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Which is the best lipid-modifying strategy in metabolic syndrome and diabetes: fibrates, statins or both?

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Abstract

Although less clinical intervention studies have been performed with fibrates than with statins, there are evidences indicating that fibrates may reduce risk of cardiovascular events. The potential clinical benefit of the fenofibrate will be specified by the ongoing Fenofibrate Intervention and Event Lowering in Diabetes (FIELD) study, which rationale, methods and aims have been just published.

Controlled clinical trials show similar or even greater cardiovascular benefits from statins-based therapy in patient subgroups with diabetes compared with overall study populations. Therefore, statins are the drug of first choice for aggressive lipid lowering actions and reducing risk of coronary artery disease in these patients. However, current therapeutic use of statins as monotherapy is still leaving many patients with mixed atherogenic dyslipidemia at high risk for coronary events. A combination statin/fibrate therapy may be often necessary to control all lipid abnormalities in patients with metabolic syndrome and diabetes adequately, since fibrates provide additional important benefits, particularly on triglyceride and HDL-cholesterol levels. Thus, this combined therapy concentrates on all the components of the mixed dyslipidemia that often occurs in persons with diabetes or metabolic syndrome, and may be expected to reduce cardiovascular morbidity and mortality.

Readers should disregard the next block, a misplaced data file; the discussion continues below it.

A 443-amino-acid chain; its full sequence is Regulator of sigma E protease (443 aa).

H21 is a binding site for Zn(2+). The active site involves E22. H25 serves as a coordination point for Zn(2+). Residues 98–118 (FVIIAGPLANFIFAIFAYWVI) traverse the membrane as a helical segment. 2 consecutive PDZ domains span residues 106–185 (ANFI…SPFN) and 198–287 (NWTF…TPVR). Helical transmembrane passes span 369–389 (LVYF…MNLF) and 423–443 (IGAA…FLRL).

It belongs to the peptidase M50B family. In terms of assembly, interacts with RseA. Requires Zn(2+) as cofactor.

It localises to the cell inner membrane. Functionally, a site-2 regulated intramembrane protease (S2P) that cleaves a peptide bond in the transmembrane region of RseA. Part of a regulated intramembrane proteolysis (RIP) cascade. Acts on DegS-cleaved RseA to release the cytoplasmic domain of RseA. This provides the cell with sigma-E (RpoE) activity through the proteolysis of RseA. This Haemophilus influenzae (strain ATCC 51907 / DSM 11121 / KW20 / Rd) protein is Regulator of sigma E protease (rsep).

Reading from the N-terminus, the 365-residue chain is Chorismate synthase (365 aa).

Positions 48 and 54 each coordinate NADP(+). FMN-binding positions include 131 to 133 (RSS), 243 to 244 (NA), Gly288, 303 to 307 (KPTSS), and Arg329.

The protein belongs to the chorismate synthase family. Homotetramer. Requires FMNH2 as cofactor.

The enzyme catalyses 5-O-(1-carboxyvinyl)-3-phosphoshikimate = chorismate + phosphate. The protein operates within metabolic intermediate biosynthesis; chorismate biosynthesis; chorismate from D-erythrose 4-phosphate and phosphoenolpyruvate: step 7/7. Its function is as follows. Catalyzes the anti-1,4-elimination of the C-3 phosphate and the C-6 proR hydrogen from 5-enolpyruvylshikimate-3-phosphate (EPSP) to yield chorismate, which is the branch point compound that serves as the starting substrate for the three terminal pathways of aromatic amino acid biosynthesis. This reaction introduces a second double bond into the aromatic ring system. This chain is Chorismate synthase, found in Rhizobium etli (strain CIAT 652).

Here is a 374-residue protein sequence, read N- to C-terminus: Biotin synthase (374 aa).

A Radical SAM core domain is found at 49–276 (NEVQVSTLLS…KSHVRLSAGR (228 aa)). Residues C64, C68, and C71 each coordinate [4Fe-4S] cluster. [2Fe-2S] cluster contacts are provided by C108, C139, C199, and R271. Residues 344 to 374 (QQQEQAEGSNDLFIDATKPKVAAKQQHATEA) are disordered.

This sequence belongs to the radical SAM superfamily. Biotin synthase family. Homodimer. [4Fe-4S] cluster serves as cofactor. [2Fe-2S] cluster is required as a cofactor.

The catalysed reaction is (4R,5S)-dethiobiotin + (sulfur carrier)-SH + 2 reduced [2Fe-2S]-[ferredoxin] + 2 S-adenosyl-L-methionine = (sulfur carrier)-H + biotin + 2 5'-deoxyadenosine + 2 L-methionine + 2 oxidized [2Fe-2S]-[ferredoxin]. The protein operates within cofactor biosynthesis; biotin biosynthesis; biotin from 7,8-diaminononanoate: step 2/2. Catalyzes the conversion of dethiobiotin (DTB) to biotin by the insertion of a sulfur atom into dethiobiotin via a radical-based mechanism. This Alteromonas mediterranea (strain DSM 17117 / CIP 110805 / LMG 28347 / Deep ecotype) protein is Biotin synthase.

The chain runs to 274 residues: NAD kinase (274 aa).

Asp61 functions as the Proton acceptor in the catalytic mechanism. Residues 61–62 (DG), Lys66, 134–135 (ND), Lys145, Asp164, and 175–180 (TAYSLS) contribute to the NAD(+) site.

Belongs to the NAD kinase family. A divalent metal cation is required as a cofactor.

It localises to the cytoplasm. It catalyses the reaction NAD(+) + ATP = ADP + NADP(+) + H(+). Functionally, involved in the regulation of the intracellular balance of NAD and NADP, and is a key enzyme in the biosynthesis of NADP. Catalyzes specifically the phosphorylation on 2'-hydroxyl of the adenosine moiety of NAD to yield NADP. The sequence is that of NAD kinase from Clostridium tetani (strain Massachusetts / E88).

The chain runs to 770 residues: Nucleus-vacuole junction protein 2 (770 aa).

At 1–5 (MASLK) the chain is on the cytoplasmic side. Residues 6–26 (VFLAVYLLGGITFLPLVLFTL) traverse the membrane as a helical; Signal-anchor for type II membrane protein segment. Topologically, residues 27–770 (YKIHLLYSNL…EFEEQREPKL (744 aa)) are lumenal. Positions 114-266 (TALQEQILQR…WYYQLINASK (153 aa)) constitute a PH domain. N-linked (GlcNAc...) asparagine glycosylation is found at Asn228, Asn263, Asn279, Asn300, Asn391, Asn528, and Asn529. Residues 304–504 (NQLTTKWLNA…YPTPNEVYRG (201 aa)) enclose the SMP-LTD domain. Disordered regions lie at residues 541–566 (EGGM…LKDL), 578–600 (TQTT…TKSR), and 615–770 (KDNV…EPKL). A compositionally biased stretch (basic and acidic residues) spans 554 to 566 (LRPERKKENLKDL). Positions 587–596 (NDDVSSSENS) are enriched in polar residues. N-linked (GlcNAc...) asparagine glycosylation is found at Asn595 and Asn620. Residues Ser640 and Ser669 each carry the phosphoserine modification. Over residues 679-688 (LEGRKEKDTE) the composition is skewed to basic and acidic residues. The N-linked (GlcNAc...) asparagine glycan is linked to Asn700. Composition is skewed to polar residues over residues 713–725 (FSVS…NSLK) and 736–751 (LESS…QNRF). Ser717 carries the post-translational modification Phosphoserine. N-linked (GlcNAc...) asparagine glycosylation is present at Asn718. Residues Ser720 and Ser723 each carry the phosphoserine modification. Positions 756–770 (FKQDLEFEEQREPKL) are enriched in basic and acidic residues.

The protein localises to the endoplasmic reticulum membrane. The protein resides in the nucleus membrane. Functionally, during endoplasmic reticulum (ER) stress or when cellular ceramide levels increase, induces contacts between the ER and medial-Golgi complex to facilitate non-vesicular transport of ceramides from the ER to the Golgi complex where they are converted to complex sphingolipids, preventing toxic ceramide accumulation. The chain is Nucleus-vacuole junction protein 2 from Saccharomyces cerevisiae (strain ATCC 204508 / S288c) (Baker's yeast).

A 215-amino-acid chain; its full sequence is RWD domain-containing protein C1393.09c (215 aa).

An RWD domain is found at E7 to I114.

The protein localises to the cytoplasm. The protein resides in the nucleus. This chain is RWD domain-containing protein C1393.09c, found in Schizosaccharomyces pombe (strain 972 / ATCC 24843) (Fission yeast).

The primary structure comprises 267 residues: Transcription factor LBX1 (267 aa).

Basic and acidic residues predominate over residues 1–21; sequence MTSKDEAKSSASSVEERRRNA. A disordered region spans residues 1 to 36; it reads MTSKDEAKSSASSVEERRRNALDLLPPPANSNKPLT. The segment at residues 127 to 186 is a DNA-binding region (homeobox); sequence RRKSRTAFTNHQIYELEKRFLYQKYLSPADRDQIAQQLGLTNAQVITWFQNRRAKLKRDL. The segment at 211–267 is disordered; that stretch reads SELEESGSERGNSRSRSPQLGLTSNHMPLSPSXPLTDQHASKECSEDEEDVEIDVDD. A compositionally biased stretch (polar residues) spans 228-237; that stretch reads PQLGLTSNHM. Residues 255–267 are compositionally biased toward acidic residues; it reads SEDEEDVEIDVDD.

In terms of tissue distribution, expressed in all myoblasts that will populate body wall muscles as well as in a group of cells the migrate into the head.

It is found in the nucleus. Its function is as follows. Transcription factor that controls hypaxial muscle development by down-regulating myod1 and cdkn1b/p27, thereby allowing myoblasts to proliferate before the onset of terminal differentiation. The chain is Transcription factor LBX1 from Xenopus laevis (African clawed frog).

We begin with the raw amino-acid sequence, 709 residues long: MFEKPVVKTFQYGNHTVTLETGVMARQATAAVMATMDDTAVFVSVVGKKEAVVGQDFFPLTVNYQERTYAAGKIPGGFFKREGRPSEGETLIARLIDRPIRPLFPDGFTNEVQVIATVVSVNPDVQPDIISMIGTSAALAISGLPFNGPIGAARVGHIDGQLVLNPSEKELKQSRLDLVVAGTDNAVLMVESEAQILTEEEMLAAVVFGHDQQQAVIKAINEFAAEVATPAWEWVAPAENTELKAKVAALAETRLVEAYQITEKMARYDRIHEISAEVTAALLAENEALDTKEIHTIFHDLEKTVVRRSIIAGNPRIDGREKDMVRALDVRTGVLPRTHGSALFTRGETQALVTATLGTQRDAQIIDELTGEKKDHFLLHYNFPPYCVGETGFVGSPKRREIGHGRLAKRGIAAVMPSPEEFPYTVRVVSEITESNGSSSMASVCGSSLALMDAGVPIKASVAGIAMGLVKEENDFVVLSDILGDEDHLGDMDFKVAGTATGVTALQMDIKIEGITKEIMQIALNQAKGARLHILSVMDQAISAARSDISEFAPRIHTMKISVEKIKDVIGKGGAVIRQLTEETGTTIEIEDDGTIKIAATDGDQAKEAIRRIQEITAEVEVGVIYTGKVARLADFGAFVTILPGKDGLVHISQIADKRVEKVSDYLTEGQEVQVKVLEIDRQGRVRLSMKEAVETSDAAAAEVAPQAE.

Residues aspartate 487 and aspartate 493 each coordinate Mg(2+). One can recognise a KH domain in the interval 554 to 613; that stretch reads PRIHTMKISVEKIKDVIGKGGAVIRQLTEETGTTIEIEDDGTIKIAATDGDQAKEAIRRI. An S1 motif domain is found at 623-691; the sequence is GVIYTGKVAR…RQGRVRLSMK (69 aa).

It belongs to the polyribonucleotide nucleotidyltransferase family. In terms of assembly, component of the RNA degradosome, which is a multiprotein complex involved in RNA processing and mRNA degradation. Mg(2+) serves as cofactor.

Safety concerns about some fibrates such as gemfibrozil may lead to exaggerate precautions regarding fibrate administration and therefore diminish the use of the seagents. However, other fibrates, such as bezafibrate and fenofibrate appear to be safer and better tolerated. We believe that a proper co-administration of statins and fibrates, selected on basis of their safety, could be more effective in achieving a comprehensive lipid control as compared with monotherapy.